While both Washington and Daviess County celebrates their bicentennial year in 2016, the first residents of the county are known to have arrived as early as 1801.

There is an argument on who first inhabited Daviess County. Some agree that it was William Ballow who first came to a place 16 miles southeast of Washington called Sugar Creek Hills. It is also common for people to say that the first inhabitant was South Carolina resident, Eli Hawkins, as written in “A Historical Sketch of Washington,” written in 1885.

But, in the book “History of Knox and Daviess County, Indiana” prepared by John Wooldridge and published in 1886, he claims it was not likely that Hawkins was the first inhabitant.

“This can hardly be correct, as Mr. John Thompson, who wrote a series of ‘pioneer papers’ for the Age, and who is very generally recognized as a good authority on early historic matters, mentions in those pioneer papers seven others who came to this region before Eli Hawkins,” Wooldridge said.

David Flora, who built the first home in Washington, was recorded as the second resident of Daviess County, according to those documents. Flora’s home was built on the land, which for unknown reasons, was known as Liverpool.

Most of the land in present day Daviess County was inhabited by Native American’s and the United States Congress decreed that no land was to be settled by men until the Native American tribes had yielded possession of it.

In 1803, what is now known as the Midwest was known as the country’s far western frontier. This was until Napoleon Bonaparte, Emperor of France, sold the land between the Mississippi River and the Rocky Mountains during the Louisiana Purchase to help supplement his military campaigns through Western Europe.

Daviess County’s pioneer period began during that same time period and lasted 60 years, growing the tensions between the pioneers and the Native American tribes who inhabited the land.

The settlers who originally moved into the area which is now known as Daviess County were successful farmers until the Delaware tribe Indians became an issue in 1811.

Many of these residents fled to the 10 forts which were built mainly along the southern end of the county. Of the 10 forts that were once erected in during the time, five were built in 1812, along with several block houses used as a defense from attacks.

People from Tennessee, Kentucky, Pennsylvania, North Carolina and South Carolina flooded into these forts, eventually filling and overcrowding most of them by the time the War of 1812.

With protection from the forts, block houses and rangers put on guard for protection, only four men and one Native American were said to have died during the earliest years of Washington.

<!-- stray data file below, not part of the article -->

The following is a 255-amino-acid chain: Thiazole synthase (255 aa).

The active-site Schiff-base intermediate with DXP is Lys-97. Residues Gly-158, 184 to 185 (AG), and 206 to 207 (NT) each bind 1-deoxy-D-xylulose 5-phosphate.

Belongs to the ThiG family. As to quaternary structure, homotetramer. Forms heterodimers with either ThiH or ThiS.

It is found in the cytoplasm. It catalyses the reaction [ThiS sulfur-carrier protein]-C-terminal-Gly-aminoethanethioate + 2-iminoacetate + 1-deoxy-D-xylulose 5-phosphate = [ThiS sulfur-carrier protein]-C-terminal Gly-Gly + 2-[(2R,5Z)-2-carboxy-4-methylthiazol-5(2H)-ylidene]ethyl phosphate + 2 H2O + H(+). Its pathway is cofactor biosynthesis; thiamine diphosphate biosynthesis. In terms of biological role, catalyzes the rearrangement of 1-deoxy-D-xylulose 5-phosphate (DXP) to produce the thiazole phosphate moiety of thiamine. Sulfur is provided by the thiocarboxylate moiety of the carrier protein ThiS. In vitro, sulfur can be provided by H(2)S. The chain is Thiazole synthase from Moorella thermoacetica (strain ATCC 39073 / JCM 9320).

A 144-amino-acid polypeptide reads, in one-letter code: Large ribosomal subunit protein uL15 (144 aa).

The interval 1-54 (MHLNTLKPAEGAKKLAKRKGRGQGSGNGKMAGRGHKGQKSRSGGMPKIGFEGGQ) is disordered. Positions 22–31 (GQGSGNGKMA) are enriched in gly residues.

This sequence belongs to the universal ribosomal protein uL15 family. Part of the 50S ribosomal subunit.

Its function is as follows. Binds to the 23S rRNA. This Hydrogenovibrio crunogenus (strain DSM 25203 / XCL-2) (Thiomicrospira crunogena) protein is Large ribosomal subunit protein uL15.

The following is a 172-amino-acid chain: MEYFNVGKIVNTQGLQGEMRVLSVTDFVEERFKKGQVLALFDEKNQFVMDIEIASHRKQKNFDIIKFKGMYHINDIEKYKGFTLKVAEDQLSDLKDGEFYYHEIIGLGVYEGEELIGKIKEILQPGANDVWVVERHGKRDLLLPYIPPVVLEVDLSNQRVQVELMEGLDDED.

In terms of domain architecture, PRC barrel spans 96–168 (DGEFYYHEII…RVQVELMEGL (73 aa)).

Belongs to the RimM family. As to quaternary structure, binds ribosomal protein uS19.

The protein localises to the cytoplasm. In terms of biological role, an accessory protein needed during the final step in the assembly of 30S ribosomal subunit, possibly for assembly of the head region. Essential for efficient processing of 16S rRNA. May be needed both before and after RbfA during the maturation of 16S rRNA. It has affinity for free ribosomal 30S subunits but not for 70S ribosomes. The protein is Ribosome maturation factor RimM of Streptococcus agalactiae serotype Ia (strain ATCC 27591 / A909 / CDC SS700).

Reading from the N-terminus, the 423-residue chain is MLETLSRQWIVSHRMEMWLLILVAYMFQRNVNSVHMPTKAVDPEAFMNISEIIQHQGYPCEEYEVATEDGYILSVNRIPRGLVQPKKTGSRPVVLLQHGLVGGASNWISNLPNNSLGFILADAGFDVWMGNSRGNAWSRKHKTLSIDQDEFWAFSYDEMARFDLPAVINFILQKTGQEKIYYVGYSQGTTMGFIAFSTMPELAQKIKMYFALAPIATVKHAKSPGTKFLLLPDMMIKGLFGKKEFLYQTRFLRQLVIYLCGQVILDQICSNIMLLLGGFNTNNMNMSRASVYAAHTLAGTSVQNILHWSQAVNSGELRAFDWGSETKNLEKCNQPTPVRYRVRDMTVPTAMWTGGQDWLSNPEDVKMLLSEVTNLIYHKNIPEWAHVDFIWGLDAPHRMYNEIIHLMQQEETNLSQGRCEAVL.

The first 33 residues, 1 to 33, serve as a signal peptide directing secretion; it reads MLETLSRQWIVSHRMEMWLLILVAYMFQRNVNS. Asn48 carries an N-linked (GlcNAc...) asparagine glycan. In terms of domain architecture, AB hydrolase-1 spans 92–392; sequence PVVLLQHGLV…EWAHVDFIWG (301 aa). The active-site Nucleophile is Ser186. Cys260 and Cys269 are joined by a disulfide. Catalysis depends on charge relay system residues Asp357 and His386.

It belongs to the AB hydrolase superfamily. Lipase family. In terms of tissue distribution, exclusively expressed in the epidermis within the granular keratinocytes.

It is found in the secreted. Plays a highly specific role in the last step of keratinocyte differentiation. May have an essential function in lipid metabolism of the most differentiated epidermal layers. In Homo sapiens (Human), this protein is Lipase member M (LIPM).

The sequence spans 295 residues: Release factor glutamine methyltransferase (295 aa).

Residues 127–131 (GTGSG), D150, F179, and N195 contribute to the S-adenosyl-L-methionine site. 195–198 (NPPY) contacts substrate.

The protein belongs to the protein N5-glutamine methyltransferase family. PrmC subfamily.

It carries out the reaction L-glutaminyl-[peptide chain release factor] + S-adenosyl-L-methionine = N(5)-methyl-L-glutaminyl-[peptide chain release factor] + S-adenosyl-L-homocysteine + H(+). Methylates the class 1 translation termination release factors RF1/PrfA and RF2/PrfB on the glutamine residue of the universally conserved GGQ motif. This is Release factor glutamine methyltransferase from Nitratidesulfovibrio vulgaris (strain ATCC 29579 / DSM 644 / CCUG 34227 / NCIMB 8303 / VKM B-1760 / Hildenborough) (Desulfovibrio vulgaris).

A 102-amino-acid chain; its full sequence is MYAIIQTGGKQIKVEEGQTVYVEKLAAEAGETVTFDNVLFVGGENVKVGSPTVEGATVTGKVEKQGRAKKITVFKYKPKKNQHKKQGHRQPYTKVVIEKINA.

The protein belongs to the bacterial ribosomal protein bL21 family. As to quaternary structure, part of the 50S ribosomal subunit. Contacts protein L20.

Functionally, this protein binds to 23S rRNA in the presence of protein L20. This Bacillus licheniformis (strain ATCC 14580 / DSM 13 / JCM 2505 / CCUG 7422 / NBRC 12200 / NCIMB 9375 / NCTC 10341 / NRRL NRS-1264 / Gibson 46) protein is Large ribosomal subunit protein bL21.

Following the War of 1812, the town of Liverpool decided a name change was in order to sever all ties from the English.

The town of Washington was built on the same plat that was once Liverpool. Originally Daviess County was a part of Knox County and that remained the case until a special law was enacted on Dec. 24, 1816. In that same law it was written by Jonathon Jennings that Washington was to become the county seat.

“After viewing several eligible sites, one or more of which was on the river south, finally selected Liverpool, a small village forming a portion of the present county seat — Washington,” Jennings wrote.

In 1817, Emanuel Van Trees and Peter Wilkins laid out the land for Washington. The coming years the city began to expand with the first home created at Fifth and Walnut streets and the first general store opened by James G. Read in 1818. Many of the original public buildings were created in the same fashion as the homes, constructed and shaped with forest trees rather than brick, stone or tile.

The first three county jails were made of logs, but the first two burnt down and the third was in service until a newer jail and sheriff’s residence was made of brick in 1860. The first brick courthouse wasn’t built until 1819.

For the first 40 years of the town’s existence, there was not much growth, but following the construction of the O & M Railroad was built in 1857, that all changed. Washington became a town that relied less on outside help for storage of merchandise and became to expand to further markets like Cincinnati, Philadelphia and New York.

With success of the farming, mining and shipping out of Washington, more and more people began to move here. The population doubled in the first 13 years after the railroad was constructed and by 1885, there was said to be 8,000 people living in the town.

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